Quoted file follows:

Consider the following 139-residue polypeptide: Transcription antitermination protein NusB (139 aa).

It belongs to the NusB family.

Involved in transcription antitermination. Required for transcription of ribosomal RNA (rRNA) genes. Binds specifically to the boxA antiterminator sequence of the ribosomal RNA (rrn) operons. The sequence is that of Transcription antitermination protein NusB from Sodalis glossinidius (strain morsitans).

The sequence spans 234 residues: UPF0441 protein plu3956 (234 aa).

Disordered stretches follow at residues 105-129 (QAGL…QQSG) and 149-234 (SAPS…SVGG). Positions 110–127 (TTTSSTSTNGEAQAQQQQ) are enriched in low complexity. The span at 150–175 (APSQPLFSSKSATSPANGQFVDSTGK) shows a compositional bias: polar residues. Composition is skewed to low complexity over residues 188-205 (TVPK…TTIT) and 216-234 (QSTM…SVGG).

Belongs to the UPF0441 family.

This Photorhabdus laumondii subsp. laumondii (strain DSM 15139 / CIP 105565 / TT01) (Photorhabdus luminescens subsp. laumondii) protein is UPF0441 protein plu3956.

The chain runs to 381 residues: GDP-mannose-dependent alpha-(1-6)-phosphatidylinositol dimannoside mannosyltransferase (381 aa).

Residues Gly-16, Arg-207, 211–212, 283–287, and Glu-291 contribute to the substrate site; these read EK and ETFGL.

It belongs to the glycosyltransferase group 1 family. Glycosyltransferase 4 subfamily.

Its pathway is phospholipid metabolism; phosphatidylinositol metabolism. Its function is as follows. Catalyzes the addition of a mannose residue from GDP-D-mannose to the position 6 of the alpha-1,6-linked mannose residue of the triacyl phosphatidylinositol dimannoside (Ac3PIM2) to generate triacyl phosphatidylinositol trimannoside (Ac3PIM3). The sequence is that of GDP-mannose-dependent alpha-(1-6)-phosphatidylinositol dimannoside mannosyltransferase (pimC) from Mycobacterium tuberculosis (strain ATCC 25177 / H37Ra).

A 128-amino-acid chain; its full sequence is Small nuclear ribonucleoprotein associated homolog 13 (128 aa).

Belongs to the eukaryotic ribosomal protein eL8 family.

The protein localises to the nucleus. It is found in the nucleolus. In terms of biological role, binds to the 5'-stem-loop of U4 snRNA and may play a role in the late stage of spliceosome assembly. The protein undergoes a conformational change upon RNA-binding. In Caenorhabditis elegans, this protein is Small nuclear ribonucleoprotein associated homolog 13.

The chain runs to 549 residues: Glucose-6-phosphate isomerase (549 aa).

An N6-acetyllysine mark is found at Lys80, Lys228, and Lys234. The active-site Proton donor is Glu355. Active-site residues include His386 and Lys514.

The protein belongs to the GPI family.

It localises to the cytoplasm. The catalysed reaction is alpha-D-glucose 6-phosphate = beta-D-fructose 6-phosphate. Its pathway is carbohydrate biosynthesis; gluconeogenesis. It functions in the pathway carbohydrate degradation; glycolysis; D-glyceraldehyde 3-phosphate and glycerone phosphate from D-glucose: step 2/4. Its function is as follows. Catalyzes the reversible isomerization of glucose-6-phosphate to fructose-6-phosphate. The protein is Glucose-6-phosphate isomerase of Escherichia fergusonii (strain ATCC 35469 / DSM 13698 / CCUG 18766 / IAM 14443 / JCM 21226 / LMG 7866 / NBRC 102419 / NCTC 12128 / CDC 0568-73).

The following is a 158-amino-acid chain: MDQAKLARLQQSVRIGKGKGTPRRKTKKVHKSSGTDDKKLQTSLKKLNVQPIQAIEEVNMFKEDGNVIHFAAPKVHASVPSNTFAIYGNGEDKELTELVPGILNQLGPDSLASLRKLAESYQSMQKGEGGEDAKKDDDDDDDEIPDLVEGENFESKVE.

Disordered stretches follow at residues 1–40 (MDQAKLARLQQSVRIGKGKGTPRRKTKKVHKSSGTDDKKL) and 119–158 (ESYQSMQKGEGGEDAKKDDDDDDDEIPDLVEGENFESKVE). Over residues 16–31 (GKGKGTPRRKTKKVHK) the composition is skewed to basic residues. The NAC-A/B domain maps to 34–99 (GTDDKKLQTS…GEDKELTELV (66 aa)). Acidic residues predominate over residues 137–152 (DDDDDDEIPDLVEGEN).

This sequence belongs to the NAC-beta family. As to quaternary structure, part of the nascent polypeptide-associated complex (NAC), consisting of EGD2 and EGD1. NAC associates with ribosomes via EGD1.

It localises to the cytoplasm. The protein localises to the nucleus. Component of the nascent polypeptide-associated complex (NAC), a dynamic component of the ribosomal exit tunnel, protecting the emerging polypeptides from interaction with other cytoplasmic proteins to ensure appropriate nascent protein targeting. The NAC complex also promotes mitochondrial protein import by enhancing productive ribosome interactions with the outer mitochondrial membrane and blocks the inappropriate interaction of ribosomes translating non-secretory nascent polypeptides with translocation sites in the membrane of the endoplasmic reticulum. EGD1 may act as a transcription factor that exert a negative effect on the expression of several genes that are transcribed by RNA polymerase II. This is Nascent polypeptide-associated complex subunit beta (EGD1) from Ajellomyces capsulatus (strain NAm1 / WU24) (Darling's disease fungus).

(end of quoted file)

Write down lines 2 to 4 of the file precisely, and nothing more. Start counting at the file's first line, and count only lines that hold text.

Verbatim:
It belongs to the NusB family.

Involved in transcription antitermination. Required for transcription of ribosomal RNA (rRNA) genes. Binds specifically to the boxA antiterminator sequence of the ribosomal RNA (rrn) operons. The sequence is that of Transcription antitermination protein NusB from Sodalis glossinidius (strain morsitans).

The sequence spans 234 residues: UPF0441 protein plu3956 (234 aa).